President Donald Trump inflamed another section of the population by signing a gag order on government scientists and specific agencies after being in office less than one week. The Environmental Protection Agency; the U.S. Department of Agriculture; the Department of the Interior, including the National Park Service; the Department of Health and Human Services, which includes the Centers for Disease Control and Prevention; and the National Institutes of Health were all named.Trump ordered removal of all fact-based studies, press releases, social media and blogs related to EPA research that show evidence of carbon emissions intensifying global warming. Everything must now be first reviewed by the Trump administration.Plans are underway to cut the EPA’s budget by $I billion and cut thousands of staff members. (Daily News, Jan. 26) Trump ordered the EPA to freeze all grants and contracts, which will impact programs that improve air quality, protect drinking water and dispose of hazardous waste and toxins from old industrial sites.The Agricultural Research Service of the USDA provides scientific solutions to instruct farmers on how to best increase food crops and livestock. Their research, funded by the federal government from public taxes, must now go through Trump. His appointee for secretary of agriculture, Sonny Perdue, has used huge federal subsidies to help fertilizer and chemical companies and large agricultural conglomerates that destroy the environment in their quest for profits.Mobilizing for ‘March for Science’A storm of resistance to Trump’s gag order on science has prompted a number of independent calls for a national March for Science in Washington. The first website calling for the march collected over 60,000 members overnight. March details are evolving. Twitter sites are growing as plans develop; see #StandUp4Science and #ScienceMarch.The Union of Concerned Scientists website features an appeal: “Resist this: The Trump Administration’s Control+Alt+Delete Strategy on Climate Change.” The article by senior analyst Erika Spanger-Siegfried, posted Jan. 26, explains that the White House is trying to “control scientists working in federal agencies, alter science-based policies and delete scientific information.”The UCS says that “scientists, universities, nonprofits” and individuals “have teamed up to download and safeguard federal resources — data, reports, tools, etc.” The organization promotes the March for Science, which “gained hundreds of thousands of followers” within hours of being announced. Also, “federal employees, now restricted on Twitter, have secured ‘rogue’ Twitter handles” and are communicating “with the public, to greater followings than ever.” (tinyurl.com/zzbswyb)By silencing agency scientists, Trump has unleashed over 80 rogue twitter accounts by anonymous federal employees, such as #ungaggedEPA, #StuffEPAWouldSay and #NotAltWorld.A posting on #NoAltWorld reads, “Can’t wait for President Trump to call us fake news” and “You can take our official twitter, but you’ll never take our free time!” (Jan. 24)#RogueNASA stands for “science and climate news and facts. Real news, real facts.” Trump’s tweet posted there read: “As your president, I have no higher duty than to protect the lives of the American people.” In response someone posted, “And you can start by protecting and preserving the planet we call home.” (Jan. 26)Trump favors business interests over protecting the environment. He wrongly blames China for creating the concept of global warming “to make U.S. manufacturing noncompetitive.” (Nov. 6, 2012, tweet, reposted at #NotAltWorld, Jan. 26) He also tweeted, “Any and all weather events are used by the global warming hoaxsters to justify higher taxes to save our planet! They don’t believe it.” (Jan. 26, 2014)However, Trump’s ridiculous claims are refuted worldwide. There is a consensus among 97 percent of climate-change scientists that global-warming trends from the last 100 years are caused by humans. In January, data from NASA and the National Oceanic and Atmospheric Administration showed that 2016 was the hottest year in recorded history.While the White House debunks climate-change science, Cuba is planning to reduce its dependence on fossil fuels by building 59 new solar parks. The goal is to increase renewable energy so it produces 24 percent of the country’s electricity by 2030. This is despite the nearly 60-year U.S. blockade of the socialist island.A cornerstone of scientific inquiry is communication and collaboration, which has been increasing with globalization. Sharing research data fosters ideas, creativity and facts the world relies on. Censorship and the promotion of policies based on maximizing capitalist profits, while ignoring environmental devastation, lead to fake science. That does a disservice to the world’s peoples and is damaging to the planet itself.FacebookTwitterWhatsAppEmailPrintMoreShare thisFacebookTwitterWhatsAppEmailPrintMoreShare this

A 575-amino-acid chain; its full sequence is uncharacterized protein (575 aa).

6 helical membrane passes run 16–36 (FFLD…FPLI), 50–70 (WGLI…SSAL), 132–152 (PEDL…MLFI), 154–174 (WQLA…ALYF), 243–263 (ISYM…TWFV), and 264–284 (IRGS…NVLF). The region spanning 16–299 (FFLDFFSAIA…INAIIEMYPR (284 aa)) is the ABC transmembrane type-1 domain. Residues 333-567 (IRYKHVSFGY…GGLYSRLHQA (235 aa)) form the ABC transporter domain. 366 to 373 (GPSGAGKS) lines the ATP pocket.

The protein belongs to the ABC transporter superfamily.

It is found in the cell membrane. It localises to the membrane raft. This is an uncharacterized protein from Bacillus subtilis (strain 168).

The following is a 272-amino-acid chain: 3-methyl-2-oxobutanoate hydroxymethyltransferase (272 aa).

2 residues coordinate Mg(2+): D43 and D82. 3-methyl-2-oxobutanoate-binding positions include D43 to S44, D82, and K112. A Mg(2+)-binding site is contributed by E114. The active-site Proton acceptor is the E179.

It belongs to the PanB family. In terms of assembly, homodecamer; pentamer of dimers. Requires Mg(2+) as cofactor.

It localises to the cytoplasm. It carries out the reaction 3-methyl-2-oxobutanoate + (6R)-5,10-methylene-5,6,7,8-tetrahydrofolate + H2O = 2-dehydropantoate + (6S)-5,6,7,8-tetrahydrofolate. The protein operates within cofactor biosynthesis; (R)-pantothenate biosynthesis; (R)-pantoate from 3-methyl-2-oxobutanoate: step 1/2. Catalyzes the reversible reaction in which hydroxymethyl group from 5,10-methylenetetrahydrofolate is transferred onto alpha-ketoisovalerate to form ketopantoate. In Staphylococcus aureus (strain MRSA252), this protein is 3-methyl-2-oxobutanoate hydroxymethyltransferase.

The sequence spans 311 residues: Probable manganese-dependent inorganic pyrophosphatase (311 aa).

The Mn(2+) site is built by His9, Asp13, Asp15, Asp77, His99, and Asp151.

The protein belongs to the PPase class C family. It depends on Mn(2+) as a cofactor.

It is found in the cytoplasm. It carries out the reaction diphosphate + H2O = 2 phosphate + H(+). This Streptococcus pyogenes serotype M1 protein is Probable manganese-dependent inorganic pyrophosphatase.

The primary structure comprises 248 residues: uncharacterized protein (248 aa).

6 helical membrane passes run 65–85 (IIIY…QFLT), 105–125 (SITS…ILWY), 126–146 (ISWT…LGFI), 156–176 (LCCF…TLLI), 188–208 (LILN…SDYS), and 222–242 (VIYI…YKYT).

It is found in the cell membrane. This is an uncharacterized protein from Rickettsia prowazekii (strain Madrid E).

News March 2, 2021 Find out more News Reporters Without Borders voiced its deep regret today at the death of BBC reporter Kate Peyton, who was fatally injured in a drive-by shooting yesterday as she was entering a hotel in Mogadishu. “We are shocked and saddened by her death, and our thoughts go out to her family and friends,” the press freedom organization said. News SomaliaAfrica Reporters Without Borders voiced its deep regret today at the death of BBC reporter Kate Peyton, who was fatally injured in a drive-by shooting yesterday as she was entering a hotel in Mogadishu to meet the speaker of Somalia’s transitional parliament, Sharif Hassan Sheikh Aden. “We are shocked and saddened by her death, and our thoughts go out to her family and friends,” the press freedom organization said.”If there were any need, this cowardly attack on a journalist shows that it is imperative that a democratic state, guaranteeing the freedom and safety of its citizens, be rebuilt as soon as possible in Somalia,” Reporters Without Borders said.”We have long been condemning the arbitrary violence reigning in the streets of Mogadishu,” the organization pointed out. “As most of the clan chiefs have declared their allegiance to the new government, we call on the last diehards to not spoil this chance for peace being offered Somalia today. This is the essential condition for preventing a repetition of this kind of attack and catching its perpetrators.”Usually based in Johannesburg, Peyton, 39, was hit in the back by a pistol shot fired by masked men in a white Toyota Corolla taxi shortly after 3 p.m. as she was outside the Hotel Sahafi International in southern Mogadishu with several bodyguards around her. Peter Greste, another BBC journalist who was beside her, was not hit.Peyton was rushed to the Medina Hospital, several kilometres away, where a doctor operated on her injury, according to the Somali Journalist Network (SOJON), a local press freedom group. The doctor said he had to remove her spleen, and that her liver was also slightly injured. She died from her injuries a few hours later before she could be evacuated to Nairobi.Peyton’s bodyguards had given chase to the gunmen who had fired at her. Their car was found crashed, with a pistol inside, in Barmuda, a district in the centre Mogadishu. The gunmen had fled on foot. In the absence of any central authority, the neighbourhood where the shooting occurred is normally under the control of hotel security guards. Most foreigners visiting Mogadishu hire bodyguards.Peyton was part of a group of foreign reporters accompanying a delegation of Somali parliamentarians who are supposed to pave the way for the transitional government’s arrival in Somalia on 21 February. Since his installation on 29 August 2004, the parliamentary speaker has been chairing sessions in the Kenyan capital of Nairobi because Somalia is so dangerous. February 24, 2021 Find out more RSF requests urgent adoption of moratorium on arrests of journalists Radio reporter gunned on city street in central Somalia RSF and NUSOJ call for release of a journalist held in Somalia’s Puntland region News to go further RSF_en SomaliaAfrica Help by sharing this information Follow the news on Somalia Organisation February 10, 2005 – Updated on January 20, 2016 BBC journalist dies from injuries in Mogadishu shooting Receive email alerts January 8, 2021 Find out more